The life and work of Freud, Adler and Frankl, the founders of world-renowned schools of psychotherapy, grounded in the historical context of their age.
Sigmund Freud, Alfred Adler, Viktor Frankl – giants of Viennese intellectual life – revolutionised the science of psychological research within a strikingly short span of time. They became the founding fathers of theories and methods of treatment that are still highly influential even today: psychoanalysis, individual psychology and logotherapy. What were their social environments, how were they shaped by their family backgrounds, and what did their professional networks look like? The authors offer a gripping account of a hundred and fifty years of cultural and scientific history, shedding light on the complex relationships between these three figures.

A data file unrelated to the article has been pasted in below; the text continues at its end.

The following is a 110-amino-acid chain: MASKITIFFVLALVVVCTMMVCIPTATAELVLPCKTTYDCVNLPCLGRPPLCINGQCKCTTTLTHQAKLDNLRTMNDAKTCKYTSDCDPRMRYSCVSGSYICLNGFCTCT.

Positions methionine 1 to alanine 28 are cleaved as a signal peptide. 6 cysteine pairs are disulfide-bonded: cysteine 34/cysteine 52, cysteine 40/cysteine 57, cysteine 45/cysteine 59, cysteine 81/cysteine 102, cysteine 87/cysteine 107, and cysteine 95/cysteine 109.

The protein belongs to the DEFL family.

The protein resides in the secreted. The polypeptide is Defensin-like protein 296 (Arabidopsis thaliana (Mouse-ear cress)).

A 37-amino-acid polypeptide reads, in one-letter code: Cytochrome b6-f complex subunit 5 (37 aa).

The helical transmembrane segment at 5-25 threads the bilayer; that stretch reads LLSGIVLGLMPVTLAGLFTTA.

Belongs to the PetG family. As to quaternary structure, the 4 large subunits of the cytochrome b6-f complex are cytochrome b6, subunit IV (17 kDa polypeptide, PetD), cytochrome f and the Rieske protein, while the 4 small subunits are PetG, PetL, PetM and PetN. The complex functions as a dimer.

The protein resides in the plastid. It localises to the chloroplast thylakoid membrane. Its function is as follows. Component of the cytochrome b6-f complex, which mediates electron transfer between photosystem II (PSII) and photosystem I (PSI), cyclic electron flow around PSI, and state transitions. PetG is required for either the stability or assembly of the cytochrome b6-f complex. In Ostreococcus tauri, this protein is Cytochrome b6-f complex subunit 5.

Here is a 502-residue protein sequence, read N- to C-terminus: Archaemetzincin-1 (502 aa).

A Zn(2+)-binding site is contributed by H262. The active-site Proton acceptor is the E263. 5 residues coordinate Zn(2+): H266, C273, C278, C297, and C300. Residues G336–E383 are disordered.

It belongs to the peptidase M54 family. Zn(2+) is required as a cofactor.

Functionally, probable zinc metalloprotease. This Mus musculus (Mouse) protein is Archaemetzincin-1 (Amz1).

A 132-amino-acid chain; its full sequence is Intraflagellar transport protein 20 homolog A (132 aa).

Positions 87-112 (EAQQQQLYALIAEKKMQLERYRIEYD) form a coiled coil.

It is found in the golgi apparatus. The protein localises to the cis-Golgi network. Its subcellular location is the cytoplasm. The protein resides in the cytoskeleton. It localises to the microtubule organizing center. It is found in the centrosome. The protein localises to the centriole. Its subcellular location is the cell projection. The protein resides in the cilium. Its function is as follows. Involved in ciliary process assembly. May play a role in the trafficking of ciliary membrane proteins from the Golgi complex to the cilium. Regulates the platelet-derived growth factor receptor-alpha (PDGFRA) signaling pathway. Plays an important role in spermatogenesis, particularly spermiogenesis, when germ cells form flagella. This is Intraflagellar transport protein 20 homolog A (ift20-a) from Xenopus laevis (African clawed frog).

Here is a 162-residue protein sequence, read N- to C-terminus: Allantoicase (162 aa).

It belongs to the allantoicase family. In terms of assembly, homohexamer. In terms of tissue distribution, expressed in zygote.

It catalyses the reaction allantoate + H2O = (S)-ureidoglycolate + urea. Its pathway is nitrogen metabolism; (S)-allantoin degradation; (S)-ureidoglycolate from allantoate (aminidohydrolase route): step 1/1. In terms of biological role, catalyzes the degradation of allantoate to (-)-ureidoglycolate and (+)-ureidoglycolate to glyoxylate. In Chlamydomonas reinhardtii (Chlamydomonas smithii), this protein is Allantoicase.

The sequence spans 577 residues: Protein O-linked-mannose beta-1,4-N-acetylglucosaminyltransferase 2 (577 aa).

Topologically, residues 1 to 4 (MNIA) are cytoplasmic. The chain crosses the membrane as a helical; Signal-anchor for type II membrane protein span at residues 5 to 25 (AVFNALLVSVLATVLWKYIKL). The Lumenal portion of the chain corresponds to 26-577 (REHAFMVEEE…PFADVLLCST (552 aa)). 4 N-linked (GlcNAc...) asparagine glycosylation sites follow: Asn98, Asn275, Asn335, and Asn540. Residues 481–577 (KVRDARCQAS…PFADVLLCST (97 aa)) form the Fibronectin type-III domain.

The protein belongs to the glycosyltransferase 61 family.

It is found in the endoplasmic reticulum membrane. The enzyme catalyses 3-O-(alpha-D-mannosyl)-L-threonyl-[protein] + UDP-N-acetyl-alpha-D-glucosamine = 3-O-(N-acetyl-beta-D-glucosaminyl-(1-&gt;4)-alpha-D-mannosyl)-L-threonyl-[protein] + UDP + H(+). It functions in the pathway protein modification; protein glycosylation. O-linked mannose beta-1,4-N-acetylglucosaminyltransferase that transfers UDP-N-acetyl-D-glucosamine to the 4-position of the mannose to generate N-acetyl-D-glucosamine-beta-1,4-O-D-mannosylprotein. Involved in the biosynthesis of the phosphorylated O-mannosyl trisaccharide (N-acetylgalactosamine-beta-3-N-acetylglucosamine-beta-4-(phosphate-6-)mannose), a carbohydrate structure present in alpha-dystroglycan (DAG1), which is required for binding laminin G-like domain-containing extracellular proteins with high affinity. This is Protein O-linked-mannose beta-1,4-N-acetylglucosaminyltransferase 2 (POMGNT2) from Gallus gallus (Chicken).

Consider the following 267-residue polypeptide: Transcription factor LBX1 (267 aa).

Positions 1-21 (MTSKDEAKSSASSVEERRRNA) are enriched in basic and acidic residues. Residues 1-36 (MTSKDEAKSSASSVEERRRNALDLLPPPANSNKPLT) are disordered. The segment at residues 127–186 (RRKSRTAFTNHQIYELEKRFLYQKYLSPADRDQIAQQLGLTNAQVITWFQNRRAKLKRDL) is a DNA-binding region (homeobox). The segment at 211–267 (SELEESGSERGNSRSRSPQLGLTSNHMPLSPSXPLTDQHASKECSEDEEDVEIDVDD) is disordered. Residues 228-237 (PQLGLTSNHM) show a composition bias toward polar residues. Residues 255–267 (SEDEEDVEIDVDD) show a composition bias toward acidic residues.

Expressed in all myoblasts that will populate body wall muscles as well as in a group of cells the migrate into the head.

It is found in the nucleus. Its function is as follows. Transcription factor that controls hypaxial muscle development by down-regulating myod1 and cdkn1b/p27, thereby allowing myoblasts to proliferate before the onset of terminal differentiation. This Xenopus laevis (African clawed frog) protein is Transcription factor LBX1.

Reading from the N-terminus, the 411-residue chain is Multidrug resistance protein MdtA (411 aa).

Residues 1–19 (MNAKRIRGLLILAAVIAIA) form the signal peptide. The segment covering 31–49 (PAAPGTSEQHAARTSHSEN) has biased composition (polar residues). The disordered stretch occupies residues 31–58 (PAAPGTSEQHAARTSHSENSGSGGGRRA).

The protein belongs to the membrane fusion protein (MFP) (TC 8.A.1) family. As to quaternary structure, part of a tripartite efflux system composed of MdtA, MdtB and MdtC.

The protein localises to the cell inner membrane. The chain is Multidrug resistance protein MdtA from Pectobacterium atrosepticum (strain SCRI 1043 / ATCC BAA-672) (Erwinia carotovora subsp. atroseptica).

This amusing and profound book of questions is the perfect gift for yourself or anybody else who matters to you.
Do you get bored by people who only ever ask themselves things they already know the answers to? Have you been waiting ages for someone to finally ask you the revelatory questions that make you realise what you’re truly made of, deep down? That reveal to you your hidden desires and self-delusions? That make you understand why nobody thinks about you the way you think about yourself? In these 666 questions, Sven Michaelsen sends readers on a journey of self-discovery through the brain, heart and belly that’s as instructive as it is hilarious. By the end of it, you’ll be seeing yourself and your life with fresh eyes.
It's a fine line between indulgence and addiction. Liberate yourself from dependency!